“This 5-axis (CNC process for the) base takes between 16-20 hours to machine without the surface finishing. The mirror finish takes at least another 10 hours,” he said as I started to understand how this watch stand can take over 85 hours to make. The base seen here in the photos is of the prototype, which uses a lower 6000 series grade of aluminum. Thus, you can see the swirls that necessitate the extra cost and effort.

The Alcantara used on the pad which the watch rests on and that of the base presented its own challenges. “One of the first pieces of feedback that our leatherworker Devon gave me, was that given the level of quality that we were striving for, in the beginning, we thought in order for us to make the watch stand elevate a little bit, that would simply glue a piece of Alcantara at the bottom. He insisted that the Alcantara needs to wrap around something, and there could be no open cuts on the Alcantara. We had to do a middle baseplate for him to wrap the Alcantara.” All of this and the above results in a very energetic yet static sculpture. The stitching on the Alcantara-covered base where the watch will rest is also special. Its stitch pattern is the same as those used on the steering wheels on Porsche’s GT cars. We discussed at length about how the textures, seams and stitching on a steering wheel can instantly make a driver feel at home. Lastly, this stitching can be viewed through the reflections of the mirror-polished base.

The exhaust pipes themselves presented two separate challenges. The first was, of course, on the manufacturing side. The second was that of finishing. Unlike the base, which uses subtractive manufacturing in its 5-axis CNC machining, the pipes use the additive manufacturing technique of metallic 3D printing. Each pipe on the TYP-01 consists of close to 7000 layers. Mr. Wu would go on to say that each “pipe without the surface finishing takes slightly longer than twenty hours to print.”


If you were to think that this is where the added complexity would end, you would be wrong. “Naturally, the 3D-printed surface feels a bit rough. With the TYP-01, we sent it to an artisan that specializes in the restoration of bronze sculptures and artifacts. To instill an additional sense of movement, we opted for a more traditional approach to the finishing of the pipes.”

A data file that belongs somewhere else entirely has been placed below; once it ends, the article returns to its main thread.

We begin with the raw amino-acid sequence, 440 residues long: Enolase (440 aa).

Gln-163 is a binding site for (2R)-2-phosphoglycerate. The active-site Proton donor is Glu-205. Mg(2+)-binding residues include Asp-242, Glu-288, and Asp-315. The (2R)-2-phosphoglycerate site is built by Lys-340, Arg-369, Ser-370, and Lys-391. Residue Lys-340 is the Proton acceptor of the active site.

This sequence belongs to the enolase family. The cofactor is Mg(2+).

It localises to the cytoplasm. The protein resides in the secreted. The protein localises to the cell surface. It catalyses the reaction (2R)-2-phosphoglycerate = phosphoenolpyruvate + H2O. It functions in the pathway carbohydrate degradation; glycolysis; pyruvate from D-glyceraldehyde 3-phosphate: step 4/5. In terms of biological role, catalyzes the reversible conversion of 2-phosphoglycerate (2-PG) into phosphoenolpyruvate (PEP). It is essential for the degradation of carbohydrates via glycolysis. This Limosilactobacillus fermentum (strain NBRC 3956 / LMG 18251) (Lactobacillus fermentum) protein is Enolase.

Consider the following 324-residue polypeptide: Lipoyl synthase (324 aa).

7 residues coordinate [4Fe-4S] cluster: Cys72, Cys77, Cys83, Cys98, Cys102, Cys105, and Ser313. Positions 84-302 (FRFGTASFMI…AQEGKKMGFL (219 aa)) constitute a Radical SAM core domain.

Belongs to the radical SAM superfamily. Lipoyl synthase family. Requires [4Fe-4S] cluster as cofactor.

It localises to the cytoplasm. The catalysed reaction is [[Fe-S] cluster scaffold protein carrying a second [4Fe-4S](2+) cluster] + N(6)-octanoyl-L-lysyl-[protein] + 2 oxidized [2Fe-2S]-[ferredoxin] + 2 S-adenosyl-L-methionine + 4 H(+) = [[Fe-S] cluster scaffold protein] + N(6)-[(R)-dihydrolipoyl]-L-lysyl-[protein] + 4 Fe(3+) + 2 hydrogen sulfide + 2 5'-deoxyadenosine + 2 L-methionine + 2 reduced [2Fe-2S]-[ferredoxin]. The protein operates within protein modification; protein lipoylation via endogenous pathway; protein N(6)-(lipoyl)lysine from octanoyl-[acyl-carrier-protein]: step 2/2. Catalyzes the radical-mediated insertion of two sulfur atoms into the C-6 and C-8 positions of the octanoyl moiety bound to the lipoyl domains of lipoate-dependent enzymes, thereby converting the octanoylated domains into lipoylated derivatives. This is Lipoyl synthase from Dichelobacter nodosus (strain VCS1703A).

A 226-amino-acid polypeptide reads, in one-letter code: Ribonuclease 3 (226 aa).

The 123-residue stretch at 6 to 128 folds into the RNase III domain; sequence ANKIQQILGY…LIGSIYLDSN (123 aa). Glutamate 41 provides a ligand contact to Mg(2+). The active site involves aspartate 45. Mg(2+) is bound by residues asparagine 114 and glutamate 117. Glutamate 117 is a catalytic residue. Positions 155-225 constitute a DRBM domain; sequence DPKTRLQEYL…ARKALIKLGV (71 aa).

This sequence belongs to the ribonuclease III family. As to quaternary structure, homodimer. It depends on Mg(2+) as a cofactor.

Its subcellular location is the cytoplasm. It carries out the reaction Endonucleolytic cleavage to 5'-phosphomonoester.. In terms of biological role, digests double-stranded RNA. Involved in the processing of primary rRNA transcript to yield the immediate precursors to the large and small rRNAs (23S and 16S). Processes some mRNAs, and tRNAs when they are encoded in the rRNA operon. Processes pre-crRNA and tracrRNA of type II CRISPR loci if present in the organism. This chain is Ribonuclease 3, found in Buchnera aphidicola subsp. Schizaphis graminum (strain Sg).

Lastly, now that the TYP-01 is in its final stages before going into production, a month ago R Werk reached out to jewellers to work on the gaps in their final product. “After we got this sample about four weeks ago, we have been engaging with quite a few jewelry manufacturers in order to learn how to tighten the panel gaps and tighten joints between different pieces. With those lessons, we redesigned all of the joints as well, and we managed to close the gaps quite a bit more.”

After reading all of this, it is easy to see why Mr. Wu is not inherently comfortable calling the TYP-01 a work of Art. In reality, when one steps back and takes into account the efforts in the finishing and the gaps alone, this concept solidifies when viewed through the lens of the project’s manager.


So far, we have focused on the TYP-01 being a celebration of two fields, the automotive industry and horology. What you will not find in any press materials or R Werk’s website is of Mr Wu’s most important passion, which also deserves to be celebrated. This is of building a team of talented professionals and learning from them by allowing them to work at their best.

When asked about this, Mr. Wu emphatically replied, “Absolutely! This is an opportunity for me to build a team from scratch and cherry-pick the very best from every discipline that are very passionate about what they do. Then to find a team culture, a principle that ties everyone together. That is also extremely gratifying as well. This also was one of the main reasons why this quickly became a very expensive project.” He would go on to mention that when working with this calibre of professionals and artisans, he enjoys taking a hands-off approach and learning from them.

Often when reading a watch review, the reader is only presented with how the watch wears, and if and how it lives up to its specifications sheet. As with my earlier interviews here with Dr. James Fan, Henry Cong and Ansel Duff, and as seen in my last review of the MKii Paradive Type XIII by Bill Yao, it is the people behind these projects that should be celebrated.

Nelson Wu is just such an individual. We are incredibly fortunate to get a direct window into what it takes to make a high-level product like the TYP-01. It is through Mr. Wu leaning on his decades of experience, his shared trust amongst the very best in their respective industries and most importantly, his passion that radiates so brightly that it easily influences others to partake in such a demanding project, we are able to witness works of Art such as the TYP-01. It is his level of avid love and tenacity which results in products and experiences that others can aspire towards producing themselves.

“The idea of a passion project has a far deeper meaning than what it simply looks like on the surface; it involves every single part and facet of the project’s operation so far. This is one of the reasons that I appreciate the opportunity to share this passion and that it resonates with people and inspires them to either consider the TYP-01 or to look into their own passion and find a project that represents their own passion. That would make me feel very accomplished.”

Like the names mentioned above, these people are responsible for making the world a more beautiful and passionate place. Us enthusiasts here at the Watch Clicker thank Mr. Wu and all of them for their work.

Check out more of Furry Wrist Abroad’s reviews here

Check out the R Werk website here